• Sebastian and I finished the seventh book in the Great Brain series. There's one more, but it wasn't written by John D. Fitzgerald; I suspect it will be a letdown. But the seventh book was a perfect bittersweet ending to the series. Sebastian found it a bit embarrassing, but all in all he loved it and the whole series. I hope the library has the eighth book in stock somewhere!

  • Teri and I were doing some shopping today. One of the places we stopped at was the Wal-Mart in Attleboro. It's a "Super" Wal-Mart, with a complete grocery section. We weren't buying groceries, but I was curious so I looked through it a bit - and was stunned. I've been looking for Underwood Deviled Roast Beef spread in supermarkets for over twenty years now. I haven't seen it in New England for decades. I'd resorted to the internet, buying a case of the stuff (two dozen cans) once a year for about $60. But Wal-Mart had them for $1.72 each! I bought ten. Guess what I had for dinner?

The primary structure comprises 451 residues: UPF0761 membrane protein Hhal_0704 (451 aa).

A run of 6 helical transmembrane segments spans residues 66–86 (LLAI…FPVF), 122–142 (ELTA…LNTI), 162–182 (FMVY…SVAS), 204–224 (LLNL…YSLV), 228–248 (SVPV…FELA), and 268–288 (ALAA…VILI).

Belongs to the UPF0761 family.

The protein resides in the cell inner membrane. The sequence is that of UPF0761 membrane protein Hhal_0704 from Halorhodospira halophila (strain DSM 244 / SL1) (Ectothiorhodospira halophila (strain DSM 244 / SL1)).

• We went to a "Books are Wings" party at the Library on Friday or Saturday. The audience seemed a bit young. But when we were looking through the books (each child gets a free one) I let out a gasp of amazement. They had a copy of Mr. Penny! But we'd already picked out another rare book, and weren't allowed to make a second pick. Still, it's amazing that they'd have such a wonderful book.

bobquasit: (Default)
Steamboy Ani-Manga: 1 (Steam Boy Ani-Manga) Steamboy Ani-Manga: 1 by Katsuhiro Otomo


My review


rating: 3 of 5 stars
I've been complaining that a lot of graphic novels are confusing. Usually, that's because they're badly written and poorly illustrated; that is, the drawing themselves are pretty eye candy, but they don't always make a lot of sense.